If Turkish President Recep Tayyip Erdoğan thought last November that by downing a Russian Su-24 bomber near the Turkish-Syrian border he could contain Vladimir Putin’s Middle Eastern ambitions, he is certainly regretting that now. An incensed Vladimir Putin vowed that Turkey would come to rue its actions. He warned that Russia would not settle its accounts with Turkey with mere economic sanctions, adding, “ We know what we need to do .”
What Putin meant is becoming clear. Earlier this month, in what can only be described as a menacing signal to Ankara, the Syrian Kurdish Democratic Union Party (or PYD) formally opened a representative office in Moscow, its first in a foreign country. Meanwhile, inside Syria, the PYD’s armed wing has been using Russian arms and Russian air support to aggressively expand the amount of territory it controls along the Syrian-Turkish border. Ankara is alarmed, and rightly so. Despite possessing its own acronym, the PYD is a subsidiary of the Kurdistan Workers’ Party ( Partiya Karkeren Kurdistane ), or PKK, which is currently intensifying the insurgency it is waging in Turkey’s southeast. There, PKK activists have declared Kurdish self-rule and PKK fighters are holing up in cities, digging trenches and taking on Turkish security forces with everything from snipers and rocket propelled grenades to improvised explosive devices.
Erdoğan has declared his determination to crush the PKK, but no one should hold their breath: the Turkish Republic has been trying to vanquish the PKK for over three decades. Yet the PKK has perhaps never been so robust and well positioned, militarily and diplomatically, as it is now. Exploiting the collapse of central state control in Iraq and Syria, the PKK built its headquarters in the secure Qandil Mountains of northern Iraq a decade and a half ago. More recently, it established, via the PYD, the de facto autonomous governorate of Rojava in northern Syria. Now it is again waging a burgeoning insurgency inside Turkey’s southeast.
Perhaps most significant is that the PKK’s contribution to the fight against ISIS has won it unprecedented international legitimacy. Whereas in 1997 Washington formally declared the PKK a terrorist organization, and was followed in this designation by the European Parliament, today, U.S. Special Forces are training and arming the PPK’s subsidiary inside Syria. Washington justifies such collaboration with the fiction that the PYD is separate from the PKK, but efforts are under way in both the United States and Europe to remove the terrorist label. If those efforts succeed, they will yield a major boon to the PKK.
But the PKK may not need the assistance or goodwill of the West in order to realize its ambition of an independent Kurdistan. The PKK’s role in the war with ISIS also rekindled its relations with the oldest Great Power patron of the Kurds, Russia. The goals of the PKK and Russia possess a devilish synergy. The two now share common enemies in ISIS and Turkey. By working with the Kurds, Moscow can prosecute the war against ISIS, punish Turkey, outmaneuver the United States in Syria and provoke a rift in Turkish-U.S. relations, thereby weakening NATO.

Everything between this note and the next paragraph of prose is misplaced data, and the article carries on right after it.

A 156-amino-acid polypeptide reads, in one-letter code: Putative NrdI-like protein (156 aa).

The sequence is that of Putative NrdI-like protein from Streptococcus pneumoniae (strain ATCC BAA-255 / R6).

Russia: the Kurds’ Oldest Great-Power Patron
The first thing observers need to understand is that today’s alliance between Russia and the PKK is hardly new or unusual. The Russian-Kurdish nexus has been a recurring feature of Middle Eastern geopolitics for more than two hundred years, since Catherine the Great commissioned the publication of a Kurdish grammar in 1787. Catherine’s interest in the Kurds was not purely academic. Kurdish tribes, tsarist officials recognized, were important actors along Russia’s southern frontiers. From 1804 forward, Kurds played important roles in Russia’s wars with Qajar Persia and Ottoman Turkey . As the century wore on, the Russian army made increasing use of Kurdish units to fight the Persians and Turks.
Kurdish motives for fighting alongside tsarist forces varied, but most often involved resentment at Qajar and Ottoman interference in tribal affairs or sheer opportunism. But by the dawn of the twentieth century, a number of Kurds began to see Russia as their best hope, not just to throw off external interference, but also to transform the Kurds from an overwhelmingly nomadic, tribal and illiterate society into a modern one that could compete in the information age dawning in the twentieth century. The most famous of these was Abdurrezzak Bedirhan , a scion of the last independent Kurdish emir of Cizre (Cizre, not coincidentally, has been the site of some of the most intense fighting inside Turkey today). Deprived of his patrimony and placed in the Ottoman foreign service, Abdurrezzak’s stint in the St. Petersburg embassy in the 1890s converted him into a true Russophile. In 1910, he crossed over to the Russian side and with Russian backing—arms, money and intelligence—began organizing Kurdish tribal chiefs and inciting a series of rebellions against Ottoman rule across Eastern Anatolia.